Summary of Family Businesses

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Rating

8

Qualities

  • Applicable

Recommendation

Planning, starting, operating and retiring from a family business can be difficult. Issues such as succession and pay, corporate governance and recruiting top talent pose special problems for these kinds of organizations. Rivalry among siblings who inherit a family firm is often the kiss of death for even the strongest family business. Nonfamily members, even those who are senior executives or directors, often feel that the family treats them unfairly or fails to listen to them. In this new book, Peter Leach analyzes and provides excellent advice about how to solve such seemingly intractable problems. His suggestions come out of his long experience successfully advising family-run businesses in the United Kingdom. getAbstract recommends this sage and savvy book to family-business founders, successors, inheritors and nonfamily executives or directors.

About the Author

Peter Leach is the founder and chair of the Stoy Centre for Family Business. He is also a partner at a British firm that specializes in advising family businesses.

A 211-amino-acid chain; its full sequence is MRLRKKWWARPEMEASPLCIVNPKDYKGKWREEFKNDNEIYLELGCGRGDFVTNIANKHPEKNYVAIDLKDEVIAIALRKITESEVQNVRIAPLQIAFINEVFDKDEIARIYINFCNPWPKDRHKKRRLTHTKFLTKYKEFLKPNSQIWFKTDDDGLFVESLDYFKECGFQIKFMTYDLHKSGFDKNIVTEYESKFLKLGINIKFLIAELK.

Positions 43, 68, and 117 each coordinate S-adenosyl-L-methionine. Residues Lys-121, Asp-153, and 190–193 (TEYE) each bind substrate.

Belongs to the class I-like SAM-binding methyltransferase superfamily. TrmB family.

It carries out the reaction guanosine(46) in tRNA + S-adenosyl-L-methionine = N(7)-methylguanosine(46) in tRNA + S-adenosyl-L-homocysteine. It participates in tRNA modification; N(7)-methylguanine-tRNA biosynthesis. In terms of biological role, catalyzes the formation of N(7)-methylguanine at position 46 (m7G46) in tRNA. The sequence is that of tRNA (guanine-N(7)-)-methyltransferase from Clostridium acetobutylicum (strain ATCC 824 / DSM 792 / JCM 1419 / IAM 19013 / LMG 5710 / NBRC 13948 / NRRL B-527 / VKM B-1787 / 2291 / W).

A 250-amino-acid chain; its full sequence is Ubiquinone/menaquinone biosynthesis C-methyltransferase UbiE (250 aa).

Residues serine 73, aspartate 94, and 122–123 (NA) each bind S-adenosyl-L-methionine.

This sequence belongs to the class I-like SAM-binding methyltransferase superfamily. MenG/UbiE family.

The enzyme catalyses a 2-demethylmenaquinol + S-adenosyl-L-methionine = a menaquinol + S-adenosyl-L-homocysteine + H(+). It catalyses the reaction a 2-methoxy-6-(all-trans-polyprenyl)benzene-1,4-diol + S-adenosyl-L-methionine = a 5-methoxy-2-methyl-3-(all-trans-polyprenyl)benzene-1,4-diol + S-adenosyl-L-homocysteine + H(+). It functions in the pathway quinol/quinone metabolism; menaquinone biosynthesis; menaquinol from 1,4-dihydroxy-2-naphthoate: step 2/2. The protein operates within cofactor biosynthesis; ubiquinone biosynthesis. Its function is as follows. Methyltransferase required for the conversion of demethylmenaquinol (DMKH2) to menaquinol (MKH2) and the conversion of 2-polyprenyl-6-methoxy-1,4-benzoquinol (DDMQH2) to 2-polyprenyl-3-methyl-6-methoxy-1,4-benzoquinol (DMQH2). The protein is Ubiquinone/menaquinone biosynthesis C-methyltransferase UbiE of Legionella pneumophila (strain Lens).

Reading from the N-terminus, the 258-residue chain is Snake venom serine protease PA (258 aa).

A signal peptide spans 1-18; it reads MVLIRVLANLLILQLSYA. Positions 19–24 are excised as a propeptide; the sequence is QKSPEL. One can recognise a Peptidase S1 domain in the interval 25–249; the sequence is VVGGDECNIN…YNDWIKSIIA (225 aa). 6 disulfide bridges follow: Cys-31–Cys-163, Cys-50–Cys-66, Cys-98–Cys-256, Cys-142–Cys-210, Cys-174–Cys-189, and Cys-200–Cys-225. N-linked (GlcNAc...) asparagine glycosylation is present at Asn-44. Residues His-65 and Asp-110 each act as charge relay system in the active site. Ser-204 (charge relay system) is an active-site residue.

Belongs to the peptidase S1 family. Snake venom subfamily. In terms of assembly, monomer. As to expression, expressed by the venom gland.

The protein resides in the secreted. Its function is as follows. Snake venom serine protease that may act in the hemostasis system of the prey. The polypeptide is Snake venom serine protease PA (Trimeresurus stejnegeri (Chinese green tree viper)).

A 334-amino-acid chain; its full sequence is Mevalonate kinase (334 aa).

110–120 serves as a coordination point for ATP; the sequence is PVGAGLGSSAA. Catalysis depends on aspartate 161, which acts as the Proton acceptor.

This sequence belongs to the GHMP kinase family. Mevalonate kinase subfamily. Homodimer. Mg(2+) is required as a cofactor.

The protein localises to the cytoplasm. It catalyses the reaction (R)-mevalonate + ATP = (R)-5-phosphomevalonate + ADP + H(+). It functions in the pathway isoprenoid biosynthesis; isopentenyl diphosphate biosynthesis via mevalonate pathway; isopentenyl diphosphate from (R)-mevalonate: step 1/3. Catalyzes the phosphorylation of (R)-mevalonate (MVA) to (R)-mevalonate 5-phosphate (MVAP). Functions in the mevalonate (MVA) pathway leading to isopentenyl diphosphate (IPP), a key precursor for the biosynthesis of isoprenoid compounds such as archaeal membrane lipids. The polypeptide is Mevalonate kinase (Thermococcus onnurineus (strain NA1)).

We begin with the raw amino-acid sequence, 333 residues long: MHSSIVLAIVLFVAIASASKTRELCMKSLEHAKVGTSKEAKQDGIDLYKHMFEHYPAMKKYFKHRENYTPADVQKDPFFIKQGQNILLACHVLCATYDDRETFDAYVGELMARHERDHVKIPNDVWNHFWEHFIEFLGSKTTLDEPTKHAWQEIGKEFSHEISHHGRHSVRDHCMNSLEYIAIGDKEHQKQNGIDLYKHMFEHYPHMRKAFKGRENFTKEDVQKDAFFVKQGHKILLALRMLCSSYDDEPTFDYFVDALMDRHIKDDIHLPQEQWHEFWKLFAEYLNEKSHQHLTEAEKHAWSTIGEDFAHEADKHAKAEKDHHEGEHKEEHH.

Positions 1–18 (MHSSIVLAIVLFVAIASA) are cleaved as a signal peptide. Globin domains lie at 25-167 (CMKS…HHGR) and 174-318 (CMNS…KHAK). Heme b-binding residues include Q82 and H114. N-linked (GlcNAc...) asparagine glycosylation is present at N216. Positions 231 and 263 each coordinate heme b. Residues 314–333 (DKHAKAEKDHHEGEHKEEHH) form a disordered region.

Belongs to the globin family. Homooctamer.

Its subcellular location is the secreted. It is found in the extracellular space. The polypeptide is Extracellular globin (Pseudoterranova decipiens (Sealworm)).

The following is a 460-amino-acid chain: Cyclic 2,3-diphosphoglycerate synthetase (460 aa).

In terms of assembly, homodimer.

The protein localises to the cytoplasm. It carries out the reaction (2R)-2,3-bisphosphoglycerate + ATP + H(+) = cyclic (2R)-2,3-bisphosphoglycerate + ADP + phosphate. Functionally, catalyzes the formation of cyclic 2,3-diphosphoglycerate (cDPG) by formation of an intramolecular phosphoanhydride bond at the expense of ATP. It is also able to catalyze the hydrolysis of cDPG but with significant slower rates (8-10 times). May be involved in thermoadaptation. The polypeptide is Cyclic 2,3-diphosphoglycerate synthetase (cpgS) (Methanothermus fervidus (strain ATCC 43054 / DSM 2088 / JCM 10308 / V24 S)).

Summary

Family Businesses Are Everywhere

The family business is by far the most dominant business structure worldwide, representing 65% to 80% of all firms around the globe. Ubiquitous, family businesses are also unique. For example, many place a high premium on idealistic values and possess a strong sense of mission.

Family firms have experienced major changes in recent years. At one time, eldest sons almost automatically inherited control when founders retired or died. This is no longer the case. Whereas all family members used to receive the same pay, most family businesses now use more conventional pay systems that take into consideration merit and performance.

Family-Run Companies’ Unique Challenges

Family businesses face unique challenges on many fronts, including ownership, maintaining harmonious relationships within the family and with nonfamily executives, planning for succession and corporate governance. The problems fall into three categories:

  1. Personality – Especially that of the owner or his or her successor.
  2. Structure – The family’s relationship with the business.

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